Electronics > Microcontrollers

SAMC21 CAN errata "Message transmitted with wrong arbitration and control fields

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Tingy:
Hi,

The "SAM C20/C21 Family Silicon Errata and Data Sheet Clarification" which is available here :
https://ww1.microchip.com/downloads/aemDocuments/documents/MCU32/ProductDocuments/Errata/SAM-C20-C21-Family-Silicon-Errata-and-Data-Sheet-Clarification-DS80000740.pdf
lists an issue with the CAN peripheral under errata 1.6.18, stating :

"Under the following conditions a message with wrong ID, format, and DLC is transmitted".

An internet search reveals the SAMC21 isn't the only micro-controller family with this errata. Errata sheets for SAMA5D2, DRA78x, AWR1642, IWR1642 from TI, MPC5777C from NXP, all list the same issue and the commonality is "M_CAN".
The M_CAN is a CAN IP module licensed from Bosch : www.bosch-semiconductors.com/ip-modules/can-ip-modules/m-can/

We are creating embedded nodes that sit on 3rd party CAN bus and transmissions of the wrong ID are not acceptable as they might be incorrectly acted on.
I would like to know if this affects the SAMC21 at any CAN bus speed, classic CAN, CAN_FD or both, and if the wrong ID is a fixed value or random.
Sadly, the errata sheets do not go into that detail although the TI errata sheets implies the problem is applicable to CAN_FD.

I have tried contacting both Microchip and Bosch for support but without success.

If anyone is familiar with this problem and can offer any further information it would be very welcome.

ataradov:
This would apply to both CAN and CAN FD modes at any speed. No idea what values would be used instead of the requested ones. I think TI errata just mentions CAN FD as a generic name of the peripheral.

There are a couple workarounds provided in the errata. Just implement one of them.

Tingy:
Hi Alex,

Thank you for confirming. I am working on code for one of the workarounds and will post that, when it is ready, in case it is useful to others.

Tingy:
The workaround I have tested is number 1 : Request a new transmission only when CAN is not in the Receiver state.
To avoid activating the transmission request in the critical time window between the sample points of the second
and third bit of intermission, the application software can
evaluate the Rx interrupt flags, such as IR.DRX, IR.RF0N, and IR.RF1N, which are set at the last bit of End-of-Frame (EoF).
The last bit of EoF is followed by three bits of intermission, or Inter-Frame-Space (IFS).
Therefore the critical time window has safely terminated three bit times after the Rx interrupt.

The basis of the workaround I have constructed is to transmit messages immediately after the danger interval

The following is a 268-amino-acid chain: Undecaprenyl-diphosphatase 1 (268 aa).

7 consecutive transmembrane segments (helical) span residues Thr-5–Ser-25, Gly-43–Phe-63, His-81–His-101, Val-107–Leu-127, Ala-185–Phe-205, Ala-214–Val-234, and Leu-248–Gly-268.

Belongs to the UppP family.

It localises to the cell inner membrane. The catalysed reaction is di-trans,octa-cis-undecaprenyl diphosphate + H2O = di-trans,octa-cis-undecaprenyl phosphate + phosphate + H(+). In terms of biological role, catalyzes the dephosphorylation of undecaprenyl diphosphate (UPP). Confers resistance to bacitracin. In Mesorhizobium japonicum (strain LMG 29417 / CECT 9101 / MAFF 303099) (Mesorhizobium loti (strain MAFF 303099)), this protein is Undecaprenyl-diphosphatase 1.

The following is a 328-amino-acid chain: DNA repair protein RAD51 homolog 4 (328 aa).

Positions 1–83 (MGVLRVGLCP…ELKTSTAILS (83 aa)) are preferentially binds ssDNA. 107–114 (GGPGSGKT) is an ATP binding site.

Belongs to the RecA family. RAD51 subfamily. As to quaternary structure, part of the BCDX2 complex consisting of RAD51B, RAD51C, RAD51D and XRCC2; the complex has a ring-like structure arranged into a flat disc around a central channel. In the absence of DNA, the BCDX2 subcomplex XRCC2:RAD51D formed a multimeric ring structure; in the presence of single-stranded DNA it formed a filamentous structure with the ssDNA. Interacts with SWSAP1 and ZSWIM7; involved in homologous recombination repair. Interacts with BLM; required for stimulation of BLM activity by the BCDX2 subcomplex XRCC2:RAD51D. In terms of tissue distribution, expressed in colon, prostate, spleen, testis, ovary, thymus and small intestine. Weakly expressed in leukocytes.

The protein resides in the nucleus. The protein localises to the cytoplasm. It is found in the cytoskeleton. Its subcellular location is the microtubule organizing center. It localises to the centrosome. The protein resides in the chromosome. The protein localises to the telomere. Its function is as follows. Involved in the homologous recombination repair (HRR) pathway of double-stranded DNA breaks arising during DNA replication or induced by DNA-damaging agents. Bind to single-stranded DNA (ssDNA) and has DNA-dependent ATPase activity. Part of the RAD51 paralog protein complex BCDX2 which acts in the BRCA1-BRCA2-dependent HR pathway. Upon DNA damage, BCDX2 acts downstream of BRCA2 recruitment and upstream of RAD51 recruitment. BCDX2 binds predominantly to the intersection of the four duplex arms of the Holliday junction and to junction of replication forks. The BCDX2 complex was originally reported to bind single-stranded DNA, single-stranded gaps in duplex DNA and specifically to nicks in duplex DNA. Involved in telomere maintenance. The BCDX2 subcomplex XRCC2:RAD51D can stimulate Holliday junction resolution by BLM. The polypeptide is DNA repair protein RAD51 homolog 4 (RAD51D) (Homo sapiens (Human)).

has passed or when the CAN is safely idle. The danger interval is identified by using the CAN receive interrupt handler
coupled with a time interval, generated using TC0, equivalent to at least 3 bit periods.

Messages which the node needs to process might be received into FIFO-0, for example. The interrupt CAN_IE_RF0NE
is enabled to detect the end of such messages.

Messages which the node would normally ignore are dumped into FIFO-1 so as to generate interrupts at the end
of each bus message. Interrupt CAN_IE_RF1NE is enabled to detect the end of such messages.

Upon detecting either of the above interrupts, TC0 is started to generate a short time interval equivalent
to at least CAN-bus 3-bit periods and at the end of this interval, TC0 overflow interrupt is triggered, and
if the code has a transmission pending, the transmission request flag is set immediately.

The undesirable aspects of this workaround are :
1) The simplicity and elegance of setting TXBAR whenever a message transmission is needed is thrown out of the window.
2) It is necessary to receive all CAN messages from the bus in order to trigger a CAN interrupt at the
   end of each message. There is some overhead associated with this.
3) One of the FIFOs must be dedicated to receiving the messages that do not need to be processed but
   must be received in order to trigger interrupts at the end of every message. Although, this is not essential
   if transmitted messages are scheduled at the same rate as received messages that are processed, in which case
   interrupts triggered after each message to be processed may suffice .
4) An additional timer may need to be configured/ operated to time the delay until after the critical
   danger time between messages.

The full source code for this workaround example is attached in a zip, hope this helps anyone else who needs
to create a workaround.

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